The Low Income Housing Tax Credit (Housing Credit) is a federal tax credit created by President Reagan and Congress in the Tax Reform Act of 1986 designed to encourage private sector investment in the new construction, acquisition, and rehabilitation of rental housing affordable to low-income households. Over the last three decades, the Housing Credit has become the most successful affordable rental housing production program in history.
The Housing Credit offers a dollar-for-dollar reduction in a taxpayer’s income tax liability in return for making a long-term investment in affordable rental housing. State agencies award Housing Credits to developers, who then sell the Credits to private investors in exchange for funding for the construction and rehabilitation of affordable housing. These funds allow developers to borrow less money and pass through the savings in lower rents for low‐income tenants. Investors, in turn, receive a 10‐year tax credit based on the cost of constructing or rehabilitating apartments that cannot be rented to anyone whose income exceeds 60 percent of area median income (AMI).
The program allows states to allocate Housing Credits to developments they select pursuant to qualified allocation plans (QAPs) they develop that identify the type, location, and other characteristics of affordable housing needed throughout the state. The QAPs must describe the criteria agencies will apply in allocating the Credit and are subject to review after a public hearing and comment process. In this way, the Housing Credit empowers states to respond to the housing needs, priorities, and challenges they consider most important.
There are two components of the Housing Credit program: the “9 percent” Credit and the “4 percent Credit.” Each state’s 9 percent Housing Credit allocation is subject to a volume cap based on its population that limits the availability of the Credit in each state. In 2018, the state Credit cap is $2.40 times the state’s population, with a state minimum of $2,760,000. Volume cap figures are published by the IRS on an annual basis.
The 4 percent component of the program can only be triggered by the use of tax-exempt private activity multifamily Housing Bonds. Housing Bonds and the 4 percent Housing Credit finance approximately 50 percent of Housing Credit rental homes every year. Because multifamily Housing Bonds are limited by the Private Activity Bond volume cap, the 4 percent Credit is not subject to the Housing Credit volume cap. Not only do Housing Bonds make possible the production of substantial numbers of new Housing Credit properties, but they are essential to state efforts to preserve affordable housing.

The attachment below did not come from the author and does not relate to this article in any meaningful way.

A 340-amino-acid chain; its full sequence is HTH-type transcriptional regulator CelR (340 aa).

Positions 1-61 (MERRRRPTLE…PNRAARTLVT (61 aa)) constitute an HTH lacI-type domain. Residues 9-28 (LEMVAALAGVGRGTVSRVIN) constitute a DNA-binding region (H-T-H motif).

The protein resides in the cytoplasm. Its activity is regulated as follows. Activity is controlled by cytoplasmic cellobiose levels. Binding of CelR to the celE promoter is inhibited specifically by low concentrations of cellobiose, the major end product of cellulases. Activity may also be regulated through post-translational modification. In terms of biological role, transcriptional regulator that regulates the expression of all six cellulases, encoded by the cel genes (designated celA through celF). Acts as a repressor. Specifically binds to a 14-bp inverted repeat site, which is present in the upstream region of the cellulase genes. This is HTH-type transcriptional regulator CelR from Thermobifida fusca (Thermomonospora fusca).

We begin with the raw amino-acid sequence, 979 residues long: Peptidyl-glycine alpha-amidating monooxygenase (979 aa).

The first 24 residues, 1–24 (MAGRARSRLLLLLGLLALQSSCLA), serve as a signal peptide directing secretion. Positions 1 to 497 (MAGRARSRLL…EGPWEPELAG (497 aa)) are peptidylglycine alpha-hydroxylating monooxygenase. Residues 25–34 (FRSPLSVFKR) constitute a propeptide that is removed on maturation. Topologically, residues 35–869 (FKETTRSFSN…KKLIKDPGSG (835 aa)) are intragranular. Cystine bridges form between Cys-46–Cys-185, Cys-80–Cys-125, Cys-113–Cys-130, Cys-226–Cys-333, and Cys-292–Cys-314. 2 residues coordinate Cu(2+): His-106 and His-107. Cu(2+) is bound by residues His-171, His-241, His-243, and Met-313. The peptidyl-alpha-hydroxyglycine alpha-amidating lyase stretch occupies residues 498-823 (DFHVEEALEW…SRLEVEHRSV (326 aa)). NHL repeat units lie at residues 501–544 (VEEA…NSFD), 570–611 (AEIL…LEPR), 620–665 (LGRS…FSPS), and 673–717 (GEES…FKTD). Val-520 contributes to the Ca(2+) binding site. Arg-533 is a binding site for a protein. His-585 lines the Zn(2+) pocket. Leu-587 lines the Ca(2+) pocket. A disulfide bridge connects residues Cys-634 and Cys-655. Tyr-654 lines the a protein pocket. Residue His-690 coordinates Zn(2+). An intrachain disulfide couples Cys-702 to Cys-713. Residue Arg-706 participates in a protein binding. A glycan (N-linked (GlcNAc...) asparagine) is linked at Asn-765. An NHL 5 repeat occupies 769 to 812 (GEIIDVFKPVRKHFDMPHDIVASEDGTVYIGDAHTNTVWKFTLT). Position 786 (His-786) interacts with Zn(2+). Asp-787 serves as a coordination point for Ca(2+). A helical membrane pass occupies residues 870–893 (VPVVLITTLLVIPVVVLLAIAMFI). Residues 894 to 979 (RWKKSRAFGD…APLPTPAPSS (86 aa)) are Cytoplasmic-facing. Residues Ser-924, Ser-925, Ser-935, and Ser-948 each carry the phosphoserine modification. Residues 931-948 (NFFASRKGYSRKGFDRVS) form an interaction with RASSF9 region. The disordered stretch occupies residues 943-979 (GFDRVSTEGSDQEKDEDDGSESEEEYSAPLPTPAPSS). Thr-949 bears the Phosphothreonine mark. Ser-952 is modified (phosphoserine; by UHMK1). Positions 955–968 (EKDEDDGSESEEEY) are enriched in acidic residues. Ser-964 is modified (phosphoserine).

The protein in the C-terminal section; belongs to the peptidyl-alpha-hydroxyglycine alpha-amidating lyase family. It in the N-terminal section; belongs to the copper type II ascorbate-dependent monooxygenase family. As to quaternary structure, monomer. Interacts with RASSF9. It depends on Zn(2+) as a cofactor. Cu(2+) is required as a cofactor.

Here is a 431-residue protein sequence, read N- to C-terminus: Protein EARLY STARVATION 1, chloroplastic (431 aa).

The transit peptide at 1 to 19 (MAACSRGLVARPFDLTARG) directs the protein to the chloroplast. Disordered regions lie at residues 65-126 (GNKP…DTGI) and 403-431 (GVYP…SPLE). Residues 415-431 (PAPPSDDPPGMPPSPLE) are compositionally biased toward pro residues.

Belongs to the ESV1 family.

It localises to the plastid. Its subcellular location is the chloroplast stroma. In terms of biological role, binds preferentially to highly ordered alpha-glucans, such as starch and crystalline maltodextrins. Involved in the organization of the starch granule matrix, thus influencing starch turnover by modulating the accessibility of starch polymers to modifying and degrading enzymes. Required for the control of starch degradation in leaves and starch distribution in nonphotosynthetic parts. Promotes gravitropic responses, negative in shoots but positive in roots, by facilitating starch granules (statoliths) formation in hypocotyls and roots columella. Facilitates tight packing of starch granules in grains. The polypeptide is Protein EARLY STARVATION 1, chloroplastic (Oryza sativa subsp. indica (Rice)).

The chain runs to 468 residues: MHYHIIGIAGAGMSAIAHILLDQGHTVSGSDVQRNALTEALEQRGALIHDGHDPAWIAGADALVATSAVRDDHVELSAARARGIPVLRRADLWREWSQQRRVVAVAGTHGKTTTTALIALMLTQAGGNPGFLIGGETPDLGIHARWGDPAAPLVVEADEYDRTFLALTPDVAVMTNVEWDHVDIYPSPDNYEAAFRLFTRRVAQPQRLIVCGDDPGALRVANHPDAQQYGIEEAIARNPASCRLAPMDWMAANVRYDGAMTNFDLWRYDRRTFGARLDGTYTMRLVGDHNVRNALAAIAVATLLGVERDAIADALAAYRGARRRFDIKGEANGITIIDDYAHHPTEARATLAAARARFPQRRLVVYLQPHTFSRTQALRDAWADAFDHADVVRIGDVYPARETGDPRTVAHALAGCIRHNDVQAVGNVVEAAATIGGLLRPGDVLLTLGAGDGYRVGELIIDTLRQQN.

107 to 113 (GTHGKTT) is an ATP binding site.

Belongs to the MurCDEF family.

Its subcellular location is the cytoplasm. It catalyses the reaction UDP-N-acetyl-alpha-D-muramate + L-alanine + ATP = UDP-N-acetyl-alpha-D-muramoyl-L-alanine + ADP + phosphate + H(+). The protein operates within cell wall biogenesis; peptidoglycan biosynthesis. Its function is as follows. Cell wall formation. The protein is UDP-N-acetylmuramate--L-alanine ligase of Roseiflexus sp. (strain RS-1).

For more information on NCSHA’s Housing Credit advocacy, contact Jennifer Schwartz, Director of Tax and Housing Advocacy, at firstname.lastname@example.org. Members of the media should contact Lisa Bowman, Director of Marketing and Communications, at email@example.com.
Housing Credit Legislative and Advocacy Information
- NCSHA Recommended Practices (2017)
- NCSHA Housing Credit Q&A (2018)
- NCSHA Statement on the Administration’s FY 2019 Budget
- NCSHA’s Preliminary Analysis of the Administration’s FY 2019 Budget Request and Infrastructure Plan
- NCSHA Business Legislative and Regulatory Priorities
- 2018 Housing Credit Volume Cap
- 2018 DDA and QCT Designations (Federal Register / Vol. 82, No. 174)
- Rev. Proc. 2017-54: Housing Credit National Pool Allocations
- March 22, 2018FY 2018 Omnibus Spending Bill Includes Significant Victories for HOME, Housing Credit, and Other Affordable Housing Programs
The House today approved a $1.3 trillion omnibus spending bill to fund the federal government for the remainder of Fiscal Year (FY) 2018.
- March 20, 2018NLIHC Report Spotlights Affordable Rental Housing Shortage
According to the recent NLIHC study, there are 11.2 million extremely low-income (ELI) renter households in the United States — nearly 26 percent of all renter households and almost 10 percent of all households.
- March 9, 2018Senate Democrats Unveil Infrastructure Plan with Support for Affordable Housing
Senate Democrats this week released their Jobs & Infrastructure Plan for America’s Workers, a $1 trillion plan to invest in and modernize our nation’s infrastructure. Among other investments, Senate Democrats propose $62 billion for affordable housing, neighborhood revitalization, and lead remediation.
Housing Credit - Resources
- March 13, 2018National Low Income Housing Coalition Report on the Shortage of Affordable Rental Homes
Each year, the National Low Income Housing Coalition (NLIHC) measures the availability of rental housing affordable to extremely low income households and other income groups. Based on the American Community Survey Public Use Microdata Sample (ACS PUMS), The Gap presents data on the affordable housing supply and housing cost burdens at the national, state, and
- April 11, 2017HUD Report on Understanding Whom the LIHTC Program Serves
In 2008, Congress passed the Housing and Economic Recovery Act (HERA), requiring each state housing finance agency (HFA) that administers the Low-Income Housing Tax Credit (LIHTC) to submit certain demographic and economic information on tenants in LIHTC units to the U.S. Department of Housing and Urban Development (HUD) according to standards determined by the Secretary
- October 26, 2016IRS Rev. Proc. 2016-55 State LIHTC and PAB Caps
For calendar year 2017, the amount used under § 42(h)(3)(C)(ii) to calculate the State housing credit ceiling for the low-income housing credit is the greater of (1) $2.35 multiplied by the State population, or (2) $2,710,000.